Publisher missing from sailboat in bay

Merrill, Arundel philanthropist, ex-diplomat, was alone on yacht

June 12, 2006|By NIA-MALIKA HENDERSON AND LAURA CADIZ | NIA-MALIKA HENDERSON AND LAURA CADIZ,SUN REPORTERS

Publisher Philip Merrill, a philanthropist and former diplomat, was missing and feared dead yesterday, a day after disappearing from his yacht during a windy solo sailing excursion on the Chesapeake Bay.

Merrill, chairman of Capital-Gazette Newspapers and donor of millions of dollars for causes including the Chesapeake Bay and the University of Maryland's journalism school, left the dock of his Arnold home on the Severn River about 2 p.m. Saturday, and his 41-foot yacht was found unattended five hours later in bay shallows near Plum Point in Calvert County, authorities said.

The Coast Guard and Maryland Natural Resources Police were searching by sea and air across about 100 square miles of the Chesapeake.

"As time goes by, chances of survival are less and less," said Col. Mark S. Chaney, superintendent of the Natural Resources Police.

"The only information we have is where he was supposed to be, where he started and where we found the boat," said Senior Chief Steve Carleton, a spokesman for the Coast Guard. "And in that period of time, a lot of things could have happened."

A longtime sailor, Merrill, 72, set off despite windy conditions that prompted a small-craft warning on the bay. He might have been headed to Kent Island, a round trip of 18 to 20 miles that normally takes about two hours, Chaney said.

Family members said Merrill planned to sail near the mouth of the Severn River, according to Tom Marquardt, executive editor of The Capital, the Annapolis daily newspaper that is one of several publications Merrill owns, including Washingtonian magazine.

Merrill took leave from his work as a publisher from 1990 to 1992, when he served in Brussels as assistant secretary-general of NATO, and from 2002 until early last year for an appointment by President Bush to fill out a term as president and chairman of the Export-Import Bank of the United States.

Merrill's 1988 Bristol sailboat, named Merrilly, was spotted in shallow water near Plum Point about 7 p.m. Saturday by two personal watercraft operators, Chaney said. They steered the boat into deeper waters and alerted authorities, Chaney said.

The yacht had drifted south off course about 15 miles, Chaney said. According to Marquardt, its sails were up and Merrill's wallet was on board.

Coast Guard and Natural Resources Police said that there was no evidence that anyone else had been on board and that they were assuming Merrill fell overboard.

Four personal flotation devices were on the vessel but no life jackets.

Search efforts began Saturday evening, were called off at 1 a.m. yesterday morning and resumed just after sunrise - the police agency using a 25-member team, seven vessels and two helicopters. The Coast Guard provided a C-130 aircraft, a helicopter and three vessels. After a second overnight break, it was to resume again about sunrise today, a police spokesman said.

Eleanor Merrill, in a statement through Marquardt, said her husband learned to sail when he was 7 years old and has sailed on the bay since 1958 - often by himself.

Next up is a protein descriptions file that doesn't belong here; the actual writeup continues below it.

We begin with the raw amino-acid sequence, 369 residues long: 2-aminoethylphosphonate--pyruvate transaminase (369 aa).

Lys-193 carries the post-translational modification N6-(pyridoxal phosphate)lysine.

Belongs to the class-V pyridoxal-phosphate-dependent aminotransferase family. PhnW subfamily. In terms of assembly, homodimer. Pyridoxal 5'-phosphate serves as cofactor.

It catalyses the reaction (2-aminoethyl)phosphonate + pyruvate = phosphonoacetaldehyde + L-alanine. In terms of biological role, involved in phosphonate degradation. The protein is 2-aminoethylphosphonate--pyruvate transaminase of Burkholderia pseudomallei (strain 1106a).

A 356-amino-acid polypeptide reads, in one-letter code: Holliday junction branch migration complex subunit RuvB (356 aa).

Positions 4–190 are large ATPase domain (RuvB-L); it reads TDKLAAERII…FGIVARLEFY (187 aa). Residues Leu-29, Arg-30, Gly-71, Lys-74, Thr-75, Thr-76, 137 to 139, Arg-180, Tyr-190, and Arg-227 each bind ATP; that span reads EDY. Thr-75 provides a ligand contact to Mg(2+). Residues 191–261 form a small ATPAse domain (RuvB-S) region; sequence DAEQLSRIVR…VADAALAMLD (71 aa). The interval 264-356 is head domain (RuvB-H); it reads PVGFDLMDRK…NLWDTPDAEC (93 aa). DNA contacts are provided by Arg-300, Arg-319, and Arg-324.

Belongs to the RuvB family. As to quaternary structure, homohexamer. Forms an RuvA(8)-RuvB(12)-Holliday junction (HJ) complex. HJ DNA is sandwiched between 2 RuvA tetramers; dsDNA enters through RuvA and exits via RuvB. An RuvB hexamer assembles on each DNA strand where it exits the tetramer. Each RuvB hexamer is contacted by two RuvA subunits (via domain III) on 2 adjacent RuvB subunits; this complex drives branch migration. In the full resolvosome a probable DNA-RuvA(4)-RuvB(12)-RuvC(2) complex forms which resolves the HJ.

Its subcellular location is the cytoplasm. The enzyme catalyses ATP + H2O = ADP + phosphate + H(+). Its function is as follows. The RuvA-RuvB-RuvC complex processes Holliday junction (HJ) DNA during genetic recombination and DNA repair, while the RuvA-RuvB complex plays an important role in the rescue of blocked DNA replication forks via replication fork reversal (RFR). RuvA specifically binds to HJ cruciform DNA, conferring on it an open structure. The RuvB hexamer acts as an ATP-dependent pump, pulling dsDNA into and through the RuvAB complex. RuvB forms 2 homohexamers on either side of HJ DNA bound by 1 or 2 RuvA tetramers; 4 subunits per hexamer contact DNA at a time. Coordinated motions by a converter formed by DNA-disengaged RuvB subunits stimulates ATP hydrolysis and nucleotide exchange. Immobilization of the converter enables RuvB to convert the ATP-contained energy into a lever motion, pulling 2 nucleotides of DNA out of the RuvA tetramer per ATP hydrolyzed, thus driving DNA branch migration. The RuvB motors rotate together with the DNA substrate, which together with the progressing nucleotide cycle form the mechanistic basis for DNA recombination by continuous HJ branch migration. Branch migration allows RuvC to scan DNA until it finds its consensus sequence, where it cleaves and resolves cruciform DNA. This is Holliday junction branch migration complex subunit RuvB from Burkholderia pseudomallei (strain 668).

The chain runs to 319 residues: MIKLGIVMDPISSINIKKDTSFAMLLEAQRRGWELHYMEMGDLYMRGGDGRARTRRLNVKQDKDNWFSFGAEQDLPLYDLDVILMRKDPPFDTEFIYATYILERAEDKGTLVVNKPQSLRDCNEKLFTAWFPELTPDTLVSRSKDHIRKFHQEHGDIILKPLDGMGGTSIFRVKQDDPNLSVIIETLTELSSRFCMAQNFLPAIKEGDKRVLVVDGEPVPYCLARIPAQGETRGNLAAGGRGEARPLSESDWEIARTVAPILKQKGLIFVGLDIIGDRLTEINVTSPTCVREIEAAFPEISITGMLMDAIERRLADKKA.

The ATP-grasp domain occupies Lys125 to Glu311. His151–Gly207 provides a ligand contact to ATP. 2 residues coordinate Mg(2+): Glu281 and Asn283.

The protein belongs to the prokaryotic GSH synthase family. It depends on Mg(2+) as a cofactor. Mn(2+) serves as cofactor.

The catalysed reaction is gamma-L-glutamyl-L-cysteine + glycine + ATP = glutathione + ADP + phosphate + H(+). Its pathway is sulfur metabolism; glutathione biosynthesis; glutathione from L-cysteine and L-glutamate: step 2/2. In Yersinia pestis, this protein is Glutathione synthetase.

"If there was anyone who could captain a boat competently alone, it was Phil," she said. "He has sailed the Mediterranean, the Caribbean, the Adriatic Sea, and often in adverse conditions without incident. ... He just couldn't resist a sunny day with the wind at his back."

Marquardt said Merrill wouldn't normally wear a life vest.

He said Merrill frequented boat shows and resisted buying a new boat because he thought his Merrilly was in great shape.

Marquardt said the newspaper's staff is "in shock and disbelief that this could happen," having read about it on the paper's front page yesterday morning. "We're waiting, we're forever hopeful that Phil is still safe," he said. "Phil perseveres in some of the toughest circumstances."

Marquardt said that Merrill had undergone heart-bypass surgery a year ago and that "he was in good spirits, mentally and physically."

Merrill is a Baltimore native and a 1955 graduate of Cornell University. He completed Harvard University's Program for Management Development in 1963, and for much of that decade held a job as special assistant to the deputy secretary of state in Washington.

He bought what was then the Annapolis Evening Capital in 1968, and his publications through Capital-Gazette Communications Inc. include the Maryland Gazette, Bowie Blade-News, Crofton News-Crier, and West County News.

He bought Washingtonian magazine in 1979 and owned Baltimore magazine from 1977 to 1992.

Merrill's philanthropy reflects key aspects of his life - including $10 million in 2001 for what became the University of Maryland Philip Merrill College of Journalism; $7.5 million in 2000 toward construction of the Philip Merrill Environmental Center as headquarters for the Chesapeake Bay Foundation; and a pledge of $4 million in 2003 to the Paul H. Nitze School of Advanced International Studies at the Johns Hopkins University.

In a 2001 interview with The Sun, after his gift to the journalism school, Merrill said he wanted to put money back into Maryland, where much of it was made.

"I don't see any reason not to give it away. I don't need it. We have enough," he said. "My three children have been educated and are all independent. We've got a place to live. I've got a 41-foot boat, and I don't need an 80-foot boat."

nia.henderson@baltsun.com laura.cadiz@baltsun.com

Sun reporter Richard Irwin and Associated Press contributed to this article.

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